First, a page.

Working Towards a Higher Porpoise
Clouds is a new spot for British Airways. Created by Ed Edwards and Dave Masterman at BBH, and directed by Daniel Kleinman for Kleinman Productions, the spot is currently appearing in 30 and 40 second versions in markets that include the UK, the Middle East and Africa. Framestore CFC created the spot’s ethereal and lovely visual effects.
Clouds emphasises both the value and the customer care offered by BA, and it does this by showing the pleasure and wonder still inherent in the miracle of flight – pleasures available to the carefree, pampered BA customer. The spot starts with establishing shots of a BA jet speeding through and above a sea of clouds.
The clouds themselves are then transformed, becoming a school of dolphins that frolic around the plane. We then cut to a young child gazing out of the windows of the plane, and realize that we are seeing the clouds through his eyes. “We believe your holiday should start before you arrive. You’re our guest,” says the voiceover, going on to enumerate the ways that BA make this happen, while we go deeper into the boy’s fantasy, with the cloud-dolphins ‘submerging’ into a series of ‘aerial underwater’ shots. The spot concludes with a serene shot of the plane heading into a sunset.
VFX Supervisor William Bartlett supervised the project for Framestore CFC, attending the shoots and leading the Inferno work, while the CG cloud creatures themselves (and the jet seen in many of the shots) were created by a ten-person crew from the company’s 3D Commercials team, headed by CG Supervisor, Dominic Parker.
The one-day aerial shoot took place in March 2006, with the aim of capturing as much backplate material as possible. As is so often the case, it was not as straightforward as it sounds. Says William Bartlett, “We needed a plane from which hi-res images could be shot above the clouds. The only one like that in the UK could only support up to a 16mm camera, so we went to L.A. Unfortunately, that city lived up to its reputation for sunshine and blue skies on our shoot day. But we had good weather information, and so we headed north, cloud hunting. We ended up trolling some 1100 miles up the West Coast to find usable clouds, eventually landing in Seattle that evening.”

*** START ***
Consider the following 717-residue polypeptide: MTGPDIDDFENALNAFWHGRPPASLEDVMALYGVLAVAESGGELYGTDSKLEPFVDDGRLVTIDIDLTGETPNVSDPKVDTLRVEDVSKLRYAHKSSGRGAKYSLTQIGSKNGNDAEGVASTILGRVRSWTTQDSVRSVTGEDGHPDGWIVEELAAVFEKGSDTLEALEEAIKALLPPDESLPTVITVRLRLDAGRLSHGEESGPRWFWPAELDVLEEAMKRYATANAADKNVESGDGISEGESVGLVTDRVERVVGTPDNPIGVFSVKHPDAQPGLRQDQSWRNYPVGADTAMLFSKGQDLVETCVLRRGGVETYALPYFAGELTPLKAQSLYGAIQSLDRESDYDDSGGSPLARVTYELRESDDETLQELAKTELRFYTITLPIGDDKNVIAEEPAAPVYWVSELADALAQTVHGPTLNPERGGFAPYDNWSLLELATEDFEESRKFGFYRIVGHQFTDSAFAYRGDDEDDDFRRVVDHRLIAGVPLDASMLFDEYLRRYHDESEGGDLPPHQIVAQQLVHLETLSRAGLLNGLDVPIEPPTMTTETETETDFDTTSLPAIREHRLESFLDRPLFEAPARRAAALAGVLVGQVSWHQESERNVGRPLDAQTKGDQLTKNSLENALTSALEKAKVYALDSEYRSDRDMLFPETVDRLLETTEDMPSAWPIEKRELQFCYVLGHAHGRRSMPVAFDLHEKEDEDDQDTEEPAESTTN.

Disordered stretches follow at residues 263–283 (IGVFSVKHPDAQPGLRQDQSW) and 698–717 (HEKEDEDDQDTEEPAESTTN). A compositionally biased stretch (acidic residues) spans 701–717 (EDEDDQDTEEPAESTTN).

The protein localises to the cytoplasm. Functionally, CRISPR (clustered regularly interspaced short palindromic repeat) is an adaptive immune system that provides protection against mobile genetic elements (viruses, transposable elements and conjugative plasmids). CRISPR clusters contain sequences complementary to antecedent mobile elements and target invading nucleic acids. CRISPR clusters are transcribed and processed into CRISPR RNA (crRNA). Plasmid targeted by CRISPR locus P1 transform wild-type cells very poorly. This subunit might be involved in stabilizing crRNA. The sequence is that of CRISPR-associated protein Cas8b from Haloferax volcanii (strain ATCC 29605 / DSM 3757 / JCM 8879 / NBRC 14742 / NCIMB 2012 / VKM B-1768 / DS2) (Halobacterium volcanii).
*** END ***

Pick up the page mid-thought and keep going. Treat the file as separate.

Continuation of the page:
Bartlett also supervised three further days of shooting at Black Island studios, two for the aeroplane interiors, and one spent shooting overhead shots of dry ice and snapping high-speed pictures of small explosive charges being detonated ?‚àö√ë‚àö¬® invaluable elements in the final compositions.
There were two main 3D elements in Clouds ?‚àö√ë‚àö¬® the jet which we see cruising the skies, and the dolphins themselves. One of the advantages that Framestore CFC offers its artists and operators is that of the cross-fertilisation of techniques between film and television. Thus the Commercials team hit the air running, so to speak, when they were able to use a cloud-making tool that the company’s film team had developed – initially for Thunderbirds, and also used on the forthcoming X-Men: The Final Stand and Superman Returns. This tool operates within Houdini, utilising Houdini’s I3D voxel rendering technology. It came to the team as a tool for cloud rendering, and it was necessary to develop new techniques to use it as a tool for cloud animation.